Practical Guide: Logistic Regression

Hilbe, J. M. (2015) Practical Guide to Logistic Regression

This short book shows the reader how to model a binary response variable using basic logistic regression models – and despite its modest size, Joseph M. Hilbe manages to introduce the reader to logistic models with single or multiple predictors as well as to grouped and Bayesian logistic regression.

Hilbe suggests that the book would be appropriate for someone who has completed a basic course in statistics which includes linear regression. I would agree with this assessment, though I would also recommend working through an introductory tutorial on R. That said, this book is written in an exceptionally clear style which means that the reader can expect a treatment of the subject which is concise but comprehensible.

An additional selling point of this text is that it introduces new R functions which can be applied in one’s own work, as well as equivalent SAS and Stata code. The provision of complete code in the book and on a dedicated website will also be of benefit to readers who wish to spend more time learning about logistic regression models than hacking code.

Indeed, the emphasis on understanding logistic regression modelling rather than on the mechanistic application of techniques is one of the great strengths of the book. Anyone who reads this book will therefore feel that they have a good understanding of this subject which can be consolidated both by analysis of their own data and by further reading.

Review originally published in Reviews. Significance,13:2 45. doi: 10.1111/j.1740-9713.2016.00885.x

Social Physics: A New Science

Pentland, A. (2014) Social Physics: How Good Ideas Spread  – the Lessons from a New Science

Alex Pentland’s book is a hugely readable introduction to “social physics”, which the author defines “as a quantitative social science that describes reliable, mathematical connections between information and idea flow on the one hand and people’s behaviour on the other”. In contradistinction to what the author defines as conventional “individual-centric economic and policy thinking”, Pentland suggests that the primary drivers of cultural evolution in our wired world are “social learning” and “social pressure”.

Pentland entertainingly describes a range of studies which he and colleagues have conducted that are both interesting and counterintuitive. He shows, for example, how equal “conversational turn-taking” is the most important factor in predicting “group intelligence”. Other studies focus on trading and the determinants of political opinion. Indeed, there seems to be nothing which is outside of the purview of social physics.

But Pentland’s enthusiasm for his subject carries an overtone of hubris. For Pentland, constructs like “market”, “class” and “capital” should be replaced by the concepts he outlines in the book. Moreover, he gives a very partial interpretation of history since the Enlightenment, which is puzzling because he simultaneously extols the virtues of Adam Smith and John Locke while suggesting that conventional economic concepts are redundant.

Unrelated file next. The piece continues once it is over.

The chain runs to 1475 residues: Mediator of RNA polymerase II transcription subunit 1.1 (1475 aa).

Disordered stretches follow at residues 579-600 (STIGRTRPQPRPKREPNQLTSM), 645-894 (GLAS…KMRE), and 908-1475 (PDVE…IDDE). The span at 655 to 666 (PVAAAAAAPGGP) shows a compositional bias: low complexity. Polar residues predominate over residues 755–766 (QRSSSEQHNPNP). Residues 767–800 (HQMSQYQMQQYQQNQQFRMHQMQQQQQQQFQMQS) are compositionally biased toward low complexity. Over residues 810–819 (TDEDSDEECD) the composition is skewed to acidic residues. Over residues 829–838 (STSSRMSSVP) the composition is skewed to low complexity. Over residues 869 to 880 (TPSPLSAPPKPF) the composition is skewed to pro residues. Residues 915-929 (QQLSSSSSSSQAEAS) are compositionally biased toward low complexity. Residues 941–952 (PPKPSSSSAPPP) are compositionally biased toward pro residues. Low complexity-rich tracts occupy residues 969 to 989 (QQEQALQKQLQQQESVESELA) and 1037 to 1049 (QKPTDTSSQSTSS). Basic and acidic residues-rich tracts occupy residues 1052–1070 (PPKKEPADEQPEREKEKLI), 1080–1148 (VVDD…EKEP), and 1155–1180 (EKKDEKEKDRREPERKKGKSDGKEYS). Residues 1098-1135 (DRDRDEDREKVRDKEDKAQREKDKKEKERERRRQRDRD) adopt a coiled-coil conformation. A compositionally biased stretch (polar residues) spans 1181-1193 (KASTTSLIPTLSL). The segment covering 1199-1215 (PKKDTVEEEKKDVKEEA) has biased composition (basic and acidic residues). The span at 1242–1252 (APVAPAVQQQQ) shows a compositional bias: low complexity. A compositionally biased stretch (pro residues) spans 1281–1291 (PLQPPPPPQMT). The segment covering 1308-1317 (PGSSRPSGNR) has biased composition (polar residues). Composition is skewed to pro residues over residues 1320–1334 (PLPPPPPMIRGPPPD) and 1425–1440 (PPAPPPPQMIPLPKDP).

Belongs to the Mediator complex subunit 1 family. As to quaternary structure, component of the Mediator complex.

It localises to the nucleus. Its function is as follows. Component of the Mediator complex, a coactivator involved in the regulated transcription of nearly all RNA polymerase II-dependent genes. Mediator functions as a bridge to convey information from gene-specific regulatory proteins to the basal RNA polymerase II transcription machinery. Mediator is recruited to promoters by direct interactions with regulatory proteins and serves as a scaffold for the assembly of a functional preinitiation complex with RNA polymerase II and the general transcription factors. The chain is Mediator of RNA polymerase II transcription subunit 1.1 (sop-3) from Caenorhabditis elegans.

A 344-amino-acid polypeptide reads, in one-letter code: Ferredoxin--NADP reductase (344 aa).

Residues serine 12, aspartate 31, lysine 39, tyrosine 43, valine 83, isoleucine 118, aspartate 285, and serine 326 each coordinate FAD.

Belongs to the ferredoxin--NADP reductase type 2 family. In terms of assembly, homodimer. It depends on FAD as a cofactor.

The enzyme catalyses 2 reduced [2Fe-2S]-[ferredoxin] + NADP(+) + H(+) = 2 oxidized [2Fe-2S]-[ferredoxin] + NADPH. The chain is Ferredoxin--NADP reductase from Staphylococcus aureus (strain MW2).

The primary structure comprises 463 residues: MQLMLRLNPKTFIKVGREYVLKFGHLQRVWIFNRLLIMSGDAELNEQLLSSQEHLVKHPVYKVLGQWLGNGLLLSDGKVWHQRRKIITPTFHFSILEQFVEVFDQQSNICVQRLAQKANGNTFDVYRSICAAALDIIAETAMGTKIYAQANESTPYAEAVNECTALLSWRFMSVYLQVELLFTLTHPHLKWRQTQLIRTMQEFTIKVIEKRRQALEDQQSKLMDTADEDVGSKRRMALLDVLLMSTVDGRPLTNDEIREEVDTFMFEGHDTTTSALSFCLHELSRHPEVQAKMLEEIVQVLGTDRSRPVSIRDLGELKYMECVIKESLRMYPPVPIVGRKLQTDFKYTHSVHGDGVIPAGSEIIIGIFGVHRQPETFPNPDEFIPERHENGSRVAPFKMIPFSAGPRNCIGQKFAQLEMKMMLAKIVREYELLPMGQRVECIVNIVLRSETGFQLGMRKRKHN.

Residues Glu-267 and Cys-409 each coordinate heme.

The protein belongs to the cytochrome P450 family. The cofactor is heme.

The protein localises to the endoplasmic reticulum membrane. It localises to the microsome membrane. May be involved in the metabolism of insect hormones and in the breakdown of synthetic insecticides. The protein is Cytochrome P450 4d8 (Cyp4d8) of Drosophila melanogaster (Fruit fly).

In order to gain a more nuanced view of what drives cultural, social and economic evolution, my advice would be to imagine Pentland in a dialogue with economists, historians, sociologists and philosophers and then to form your own view of the truth of the claims made in this book.

Review originally published in Reviews. Significance, 12:6 45. doi: 10.1111/j.1740-9713.2015.00871.x

SSD for R and Single-Subject Data

Auerbach, C., Zeitlin, W. (2014) SSD for R: An R Package for Analyzing Single-Subject Data

This work is short but, in spite of its brevity, Charles Auerbach and Wendy Zeitlin’s book describes how to analyse single-subject data using their own package, SSD for R. They introduce its functions as well as providing advice on how to analyse baseline and intervention phase data.

I thought that their discussion of serial dependency was particularly well done, as was their emphasis on how to use SSD for R to visualise data. Other chapters provide introductions to statistical testing and to the analysis of group data.

Readers should note that the book does not deal with single-subject methodology in any depth, so additional resources will be needed in order to make best use of the package. Fortunately, the authors include useful references for those who need information on specific research designs.

R newbies may need to read an introductory R text as the book’s scope is understandably restricted to providing information about the package. But Auerbach and Zeitlin write well and the content does not demand much in the way of prior statistical knowledge or IT skills.

Statisticians may not need to avail themselves of this book, but practitioners who are working in applied disciplines such as social work, psychology and medicine will find it very appealing.

Review originally published in Reviews. Significance, 12:4 45. doi: 10.1111/j.1740-9713.2015.00846.x

The Wellbeing of Nations

Allin, P., Hand, D.J. (2014) The Wellbeing of Nations: Meaning, Motive and Measurement 

This book shows how it is possible to measure national wellbeing, as well as explaining the motivation for doing so. With a title which pays homage to Adam Smith’s classic, The Wealth of Nations, Allin and Hand explain why it is important to move beyond economic measures like GDP in order to measure wellbeing – an objective in which they succeed admirably.